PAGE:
Comparison of Trace Metals in the Intake and Discharge Water of Power Plants Using "Clean" Techniques
Abstract:Once-through, noncontact condenser cooling water at power plants is frequently discharged back to the fresh or saline water body used for its intake water. This study evaluated the potential effect that trace metals, collected using "clean" sampling and analytical techniques and discharged from a once-through, noncontact cooling water system from a power plant, have on receiving water bodies. A paired t-test was used to compare the intake and discharge concentrations of the metals. The metals analyzed were antimony, arsenic, barium, beryllium, boron, cadmium, chromium, copper, lead, mercury, nickel, selenium, silver, thallium, and zinc. "Clean" is a term applied to field and analytical procedures that are designed to reduce or eliminate ubiquitous metal contamination from samples collected for environmental monitoring. Study results indicate that there is no measurable difference between intake and discharge samples from a noncontact cooling water system, and, therefore, there is no net contribution of metals to receiving water bodies from this system.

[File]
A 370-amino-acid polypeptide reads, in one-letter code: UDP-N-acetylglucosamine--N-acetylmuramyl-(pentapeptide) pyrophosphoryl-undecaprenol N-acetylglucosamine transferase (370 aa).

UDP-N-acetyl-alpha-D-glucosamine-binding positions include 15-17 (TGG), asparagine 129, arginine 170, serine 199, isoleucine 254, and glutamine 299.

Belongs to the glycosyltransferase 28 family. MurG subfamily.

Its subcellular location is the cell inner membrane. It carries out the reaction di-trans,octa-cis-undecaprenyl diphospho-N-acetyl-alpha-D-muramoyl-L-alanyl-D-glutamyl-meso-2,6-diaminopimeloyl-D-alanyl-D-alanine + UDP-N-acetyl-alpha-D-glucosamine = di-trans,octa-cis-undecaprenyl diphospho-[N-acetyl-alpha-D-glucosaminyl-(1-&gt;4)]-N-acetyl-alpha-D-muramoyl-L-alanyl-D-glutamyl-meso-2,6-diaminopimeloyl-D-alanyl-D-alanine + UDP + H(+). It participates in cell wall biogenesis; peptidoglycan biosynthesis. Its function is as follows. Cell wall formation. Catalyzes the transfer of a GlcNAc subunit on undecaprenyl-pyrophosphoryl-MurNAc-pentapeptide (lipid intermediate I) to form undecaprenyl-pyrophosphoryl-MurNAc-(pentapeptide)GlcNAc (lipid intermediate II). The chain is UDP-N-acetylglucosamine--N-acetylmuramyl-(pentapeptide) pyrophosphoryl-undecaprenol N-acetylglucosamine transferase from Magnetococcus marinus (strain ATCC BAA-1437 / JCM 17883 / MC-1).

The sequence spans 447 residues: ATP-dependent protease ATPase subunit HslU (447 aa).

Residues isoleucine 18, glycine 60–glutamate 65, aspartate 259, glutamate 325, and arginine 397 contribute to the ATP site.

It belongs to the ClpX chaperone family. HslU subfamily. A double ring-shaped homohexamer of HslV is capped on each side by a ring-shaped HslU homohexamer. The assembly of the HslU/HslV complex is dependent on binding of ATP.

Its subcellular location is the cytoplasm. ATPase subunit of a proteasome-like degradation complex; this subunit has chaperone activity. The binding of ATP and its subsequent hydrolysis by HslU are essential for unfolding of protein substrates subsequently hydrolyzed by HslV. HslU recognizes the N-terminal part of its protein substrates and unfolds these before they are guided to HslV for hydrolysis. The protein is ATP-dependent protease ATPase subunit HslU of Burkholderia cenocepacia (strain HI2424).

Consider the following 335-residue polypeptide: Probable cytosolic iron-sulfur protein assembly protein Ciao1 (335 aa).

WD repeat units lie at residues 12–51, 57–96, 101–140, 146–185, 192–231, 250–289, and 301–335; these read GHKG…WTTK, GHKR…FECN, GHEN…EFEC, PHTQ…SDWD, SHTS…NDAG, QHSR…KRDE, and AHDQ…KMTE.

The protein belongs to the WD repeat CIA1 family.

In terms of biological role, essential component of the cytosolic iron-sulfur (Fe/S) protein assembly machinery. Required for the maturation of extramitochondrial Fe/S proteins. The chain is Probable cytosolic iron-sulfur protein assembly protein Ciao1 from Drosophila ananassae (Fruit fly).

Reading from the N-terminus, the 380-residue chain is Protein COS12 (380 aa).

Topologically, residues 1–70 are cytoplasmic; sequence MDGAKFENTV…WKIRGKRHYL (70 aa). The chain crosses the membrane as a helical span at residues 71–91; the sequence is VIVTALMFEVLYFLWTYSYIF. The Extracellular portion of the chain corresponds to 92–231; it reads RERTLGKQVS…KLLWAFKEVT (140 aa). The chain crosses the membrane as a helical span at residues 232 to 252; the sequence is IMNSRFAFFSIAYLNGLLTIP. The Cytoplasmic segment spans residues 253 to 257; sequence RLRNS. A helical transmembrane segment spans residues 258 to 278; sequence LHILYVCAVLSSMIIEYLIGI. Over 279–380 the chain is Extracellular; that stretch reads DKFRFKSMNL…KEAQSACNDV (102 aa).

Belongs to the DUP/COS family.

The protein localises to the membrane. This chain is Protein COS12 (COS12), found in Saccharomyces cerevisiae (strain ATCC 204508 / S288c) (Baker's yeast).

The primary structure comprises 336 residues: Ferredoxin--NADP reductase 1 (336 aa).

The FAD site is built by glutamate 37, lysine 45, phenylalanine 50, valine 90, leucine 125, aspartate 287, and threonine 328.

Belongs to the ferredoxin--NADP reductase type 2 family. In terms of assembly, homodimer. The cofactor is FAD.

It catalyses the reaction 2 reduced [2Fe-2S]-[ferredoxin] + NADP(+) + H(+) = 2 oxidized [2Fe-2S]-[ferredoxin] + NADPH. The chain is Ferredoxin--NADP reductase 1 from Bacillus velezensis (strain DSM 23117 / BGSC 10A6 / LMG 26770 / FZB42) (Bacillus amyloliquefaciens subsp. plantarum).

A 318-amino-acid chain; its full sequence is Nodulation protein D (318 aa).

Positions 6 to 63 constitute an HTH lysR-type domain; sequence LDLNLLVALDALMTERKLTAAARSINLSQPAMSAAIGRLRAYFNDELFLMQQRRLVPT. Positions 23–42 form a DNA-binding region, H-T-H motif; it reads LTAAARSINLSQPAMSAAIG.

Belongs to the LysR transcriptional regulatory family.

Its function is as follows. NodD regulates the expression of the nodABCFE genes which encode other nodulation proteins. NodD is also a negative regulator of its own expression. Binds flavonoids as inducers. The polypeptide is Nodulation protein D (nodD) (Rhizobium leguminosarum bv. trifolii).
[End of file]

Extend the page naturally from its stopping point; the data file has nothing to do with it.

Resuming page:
Document Type: Research Article
Publication date: January 1, 2001
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